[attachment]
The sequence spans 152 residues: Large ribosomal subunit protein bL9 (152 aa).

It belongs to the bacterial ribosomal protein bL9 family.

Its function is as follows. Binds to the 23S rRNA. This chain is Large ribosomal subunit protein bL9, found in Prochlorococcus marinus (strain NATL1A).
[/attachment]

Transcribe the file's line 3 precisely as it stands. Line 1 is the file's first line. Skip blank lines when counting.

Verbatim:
Its function is as follows. Binds to the 23S rRNA. This chain is Large ribosomal subunit protein bL9, found in Prochlorococcus marinus (strain NATL1A).